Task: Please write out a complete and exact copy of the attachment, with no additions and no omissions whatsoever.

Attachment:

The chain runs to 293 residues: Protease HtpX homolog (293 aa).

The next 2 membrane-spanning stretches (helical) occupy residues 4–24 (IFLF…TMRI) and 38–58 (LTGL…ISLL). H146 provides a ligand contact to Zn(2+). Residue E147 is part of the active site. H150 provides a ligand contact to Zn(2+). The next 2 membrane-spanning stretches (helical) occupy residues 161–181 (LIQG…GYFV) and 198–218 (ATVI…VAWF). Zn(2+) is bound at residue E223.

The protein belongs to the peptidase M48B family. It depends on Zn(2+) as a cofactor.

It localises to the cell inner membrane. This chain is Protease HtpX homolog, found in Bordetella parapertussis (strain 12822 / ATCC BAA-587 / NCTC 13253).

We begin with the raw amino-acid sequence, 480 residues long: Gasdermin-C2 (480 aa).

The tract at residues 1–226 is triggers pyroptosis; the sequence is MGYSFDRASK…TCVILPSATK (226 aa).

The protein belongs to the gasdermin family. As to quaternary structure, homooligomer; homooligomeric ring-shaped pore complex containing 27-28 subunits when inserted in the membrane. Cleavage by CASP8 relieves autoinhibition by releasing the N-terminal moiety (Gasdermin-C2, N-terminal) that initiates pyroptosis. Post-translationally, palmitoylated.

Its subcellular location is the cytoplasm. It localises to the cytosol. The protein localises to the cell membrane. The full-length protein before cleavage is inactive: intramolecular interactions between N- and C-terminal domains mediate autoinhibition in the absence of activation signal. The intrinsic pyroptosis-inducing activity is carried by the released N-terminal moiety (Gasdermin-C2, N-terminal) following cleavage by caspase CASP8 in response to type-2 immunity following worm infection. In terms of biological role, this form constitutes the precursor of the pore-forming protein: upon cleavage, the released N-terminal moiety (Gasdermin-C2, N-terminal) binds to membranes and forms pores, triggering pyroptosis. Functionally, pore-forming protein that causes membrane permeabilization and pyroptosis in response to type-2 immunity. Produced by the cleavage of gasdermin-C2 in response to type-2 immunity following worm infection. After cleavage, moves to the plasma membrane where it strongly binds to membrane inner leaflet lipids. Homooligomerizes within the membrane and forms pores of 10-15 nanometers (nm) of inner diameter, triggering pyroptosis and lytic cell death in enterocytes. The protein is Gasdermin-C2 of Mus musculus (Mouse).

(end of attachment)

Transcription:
The chain runs to 293 residues: Protease HtpX homolog (293 aa).

The next 2 membrane-spanning stretches (helical) occupy residues 4–24 (IFLF…TMRI) and 38–58 (LTGL…ISLL). H146 provides a ligand contact to Zn(2+). Residue E147 is part of the active site. H150 provides a ligand contact to Zn(2+). The next 2 membrane-spanning stretches (helical) occupy residues 161–181 (LIQG…GYFV) and 198–218 (ATVI…VAWF). Zn(2+) is bound at residue E223.

The protein belongs to the peptidase M48B family. It depends on Zn(2+) as a cofactor.

It localises to the cell inner membrane. This chain is Protease HtpX homolog, found in Bordetella parapertussis (strain 12822 / ATCC BAA-587 / NCTC 13253).

We begin with the raw amino-acid sequence, 480 residues long: Gasdermin-C2 (480 aa).

The tract at residues 1–226 is triggers pyroptosis; the sequence is MGYSFDRASK…TCVILPSATK (226 aa).

The protein belongs to the gasdermin family. As to quaternary structure, homooligomer; homooligomeric ring-shaped pore complex containing 27-28 subunits when inserted in the membrane. Cleavage by CASP8 relieves autoinhibition by releasing the N-terminal moiety (Gasdermin-C2, N-terminal) that initiates pyroptosis. Post-translationally, palmitoylated.

Its subcellular location is the cytoplasm. It localises to the cytosol. The protein localises to the cell membrane. The full-length protein before cleavage is inactive: intramolecular interactions between N- and C-terminal domains mediate autoinhibition in the absence of activation signal. The intrinsic pyroptosis-inducing activity is carried by the released N-terminal moiety (Gasdermin-C2, N-terminal) following cleavage by caspase CASP8 in response to type-2 immunity following worm infection. In terms of biological role, this form constitutes the precursor of the pore-forming protein: upon cleavage, the released N-terminal moiety (Gasdermin-C2, N-terminal) binds to membranes and forms pores, triggering pyroptosis. Functionally, pore-forming protein that causes membrane permeabilization and pyroptosis in response to type-2 immunity. Produced by the cleavage of gasdermin-C2 in response to type-2 immunity following worm infection. After cleavage, moves to the plasma membrane where it strongly binds to membrane inner leaflet lipids. Homooligomerizes within the membrane and forms pores of 10-15 nanometers (nm) of inner diameter, triggering pyroptosis and lytic cell death in enterocytes. The protein is Gasdermin-C2 of Mus musculus (Mouse).